Thousands of police officers along with friends and family members of deceased Police Officer Jason Rivera gathered at St. Patrick’s Cathedral in Manhattan Friday morning, remembering him as a kind officer with a lifelong passion for policing, who had a bright career in law enforcement ahead of him.
Rivera and Officer Wilbert Mora were shot and killed responding to a domestic dispute last Friday. Their deaths followed a spate of high-profile violent incidents that have rattled New Yorkers and triggered heightened calls to tamp down crime from elected officials at all levels of government.
Rivera’s older brother Jeffrey spoke to the thousands of mourners crowded inside and outside the cavernous church, recalling how at a young age growing up in Inwood, his little brother was constantly watching cop shows and listening to the police radio scanner.
“My brother had a lot of fears. My brother was afraid of heights, he was afraid of rats, he was afraid of dogs,” Rivera said. “But he was not afraid to die, to wear that uniform. He was not afraid to die.”
Jason Rivera, 22, known by loved ones as simply ‘Tata," was an avid runner with the Dykman Run Club. Jeffrey Rivera described how the two worked together at a pharmacy growing up, and would deliver prescriptions to elderly patients on bicycles all over the area; to Marble Hill, Fordham and Washington Heights. He’d later sold chocolates to Rivera’s college classmates, pretending to be raising money for his basketball team, when he really just liked the hustle, Rivera said. Rivera married his childhood sweetheart Dominique Luzuriaga last fall after years of courtship, family members said. According to Jeffrey Rivera, his little brother had a crush on her since the second or third grade and eventually confessed his love as a pre-teen.
“My man was ready. My man was a player,” Jeffrey Rivera said. “He had game. Little brother had game.”
His widow Dominique Luzuriaga also spoke to the crowd tearfully recalling an argument she and Rivera had had Friday morning, the day he was killed. She’d rushed off in an Uber instead of letting him drive her, something she called the biggest mistake of her life.
Later that night, when she heard two officers had been shot in Harlem, she called and texted her husband but got no response. She was summoned to the hospital shortly after and recalled rushing in to see her husband, wrapped up in sheets, lifeless.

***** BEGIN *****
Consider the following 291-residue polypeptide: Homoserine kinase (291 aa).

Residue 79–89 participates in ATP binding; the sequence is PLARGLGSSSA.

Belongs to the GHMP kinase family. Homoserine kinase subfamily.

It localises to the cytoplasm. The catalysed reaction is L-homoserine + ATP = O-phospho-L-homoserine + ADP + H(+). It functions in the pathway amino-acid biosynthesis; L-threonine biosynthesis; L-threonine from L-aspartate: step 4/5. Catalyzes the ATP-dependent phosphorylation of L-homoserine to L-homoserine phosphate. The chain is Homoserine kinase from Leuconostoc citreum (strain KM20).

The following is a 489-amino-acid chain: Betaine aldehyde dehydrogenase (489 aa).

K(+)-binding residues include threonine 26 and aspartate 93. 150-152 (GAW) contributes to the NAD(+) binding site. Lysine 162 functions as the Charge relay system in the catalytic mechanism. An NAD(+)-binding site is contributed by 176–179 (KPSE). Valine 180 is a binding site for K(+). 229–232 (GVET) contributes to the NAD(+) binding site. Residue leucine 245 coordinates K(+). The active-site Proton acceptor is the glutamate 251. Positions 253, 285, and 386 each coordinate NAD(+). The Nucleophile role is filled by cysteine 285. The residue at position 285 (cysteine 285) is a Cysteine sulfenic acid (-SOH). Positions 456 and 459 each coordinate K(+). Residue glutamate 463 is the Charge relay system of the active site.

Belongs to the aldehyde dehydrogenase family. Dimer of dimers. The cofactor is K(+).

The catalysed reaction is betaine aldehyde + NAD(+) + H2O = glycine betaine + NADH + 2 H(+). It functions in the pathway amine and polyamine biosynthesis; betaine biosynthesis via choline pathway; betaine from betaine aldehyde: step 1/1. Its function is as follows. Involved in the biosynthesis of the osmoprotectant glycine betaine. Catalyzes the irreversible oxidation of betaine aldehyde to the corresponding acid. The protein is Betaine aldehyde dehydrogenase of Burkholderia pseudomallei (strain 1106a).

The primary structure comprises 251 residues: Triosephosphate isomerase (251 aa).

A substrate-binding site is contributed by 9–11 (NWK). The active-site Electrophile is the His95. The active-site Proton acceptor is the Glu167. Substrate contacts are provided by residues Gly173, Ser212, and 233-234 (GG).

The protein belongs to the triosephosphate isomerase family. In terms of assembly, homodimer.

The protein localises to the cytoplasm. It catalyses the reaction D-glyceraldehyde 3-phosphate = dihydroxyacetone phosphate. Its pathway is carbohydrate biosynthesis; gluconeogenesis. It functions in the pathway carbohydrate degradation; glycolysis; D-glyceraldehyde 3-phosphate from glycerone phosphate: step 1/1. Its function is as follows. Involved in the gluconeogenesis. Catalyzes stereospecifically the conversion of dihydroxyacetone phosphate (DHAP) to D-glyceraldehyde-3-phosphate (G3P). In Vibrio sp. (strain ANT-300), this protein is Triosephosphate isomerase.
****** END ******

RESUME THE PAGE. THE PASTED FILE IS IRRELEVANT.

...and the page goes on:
“Wake up baby, I’m here,” she said. “The little bit of hope I had that you will come back to life just to say, ‘goodbye’ or say, ‘I love you,’ one more time had left. I was lost. I’m still lost.”
Luzuriaga closed her remarks with a jab at newly-installed District Attorney Alvin Bragg, whose plan to no longer prosecute cases of resisting arrest, had sparked ire among police officers and police unions.
“I know you’re tired of these laws, especially from the new DA,” Luzuriaga said, speaking directly to her deceased husband. “I hope [Bragg is] watching you speak through me right now. I’m sure all of our blue family is tired too.”
Police said LaShawn McNeil, 47, opened fire on officers responding to a 911 call for help from his mother. The weapon McNeil used was stolen from Baltimore, police said. McNeill reportedly had several prior arrests in other states and was out on probation for a felony drug charge in New York from 2003. He was not out on bail nor was he a youthful offender — two areas of state law Mayor Eric Adams, a former police officer, said he wanted to update as part of his plan to fight gun violence on Monday.
Adams has also called for reforms to federal gun trafficking laws and tighter checks for people entering the city with weapons.
At the funeral Friday, Adams thanked Rivera for his sacrifice. Adams also spoke of the ways in which Rivera’s life reminded him of his own. Since taking office, the new mayor has tried to foster a new relationship between City Hall and the NYPD, which had been strained under former Mayor Bill de Blasio.
“Jason was the first person in his family to become a police officer,” the mayor said. “As I thought about him I could not help but to reflect on my life. Disappointed in my observations, but watching the desire of the police department to build new bridges.”
Adams was referring to a letter Rivera had reportedly written when he was entering the Police Academy in 2020, where he’d described getting pulled over by police unnecessarily as a kid and how many of his neighbors were often stopped and frisked.
“The way they police really bothered me,” Rivera had written to the head of the Academy. “As time went on, I saw the NYPD pushing hard on changing the relationship between police and the community. This is when I realized I wanted to be a part of the men in blue; better the relationship between the community and the police.”
Outside of St. Patrick's Cathedral, throngs of NYPD officers, and police from jurisdictions all across the tri-state area, gathered in uniform, listening to a livestream of the service blasting out over loudspeakers as snow flurries fell.
“It’s always a sad day when we have to come to something like this,” said Officer Michael Alvarez, assigned to the 114th Precinct. “It’s nice that we get to stand side by side and honor our brother.”
A wake for 27-year-old Officer Wilbert Mora, who succumbed to his injuries earlier this week, is scheduled for next Tuesday, with a funeral the following Wednesday. The January 21 killing was the deadliest attack on police officers since the ambush killing of Officers Wenjian Liu and Rafael Ramos in 2014.
Elizabeth Kim contributed reporting.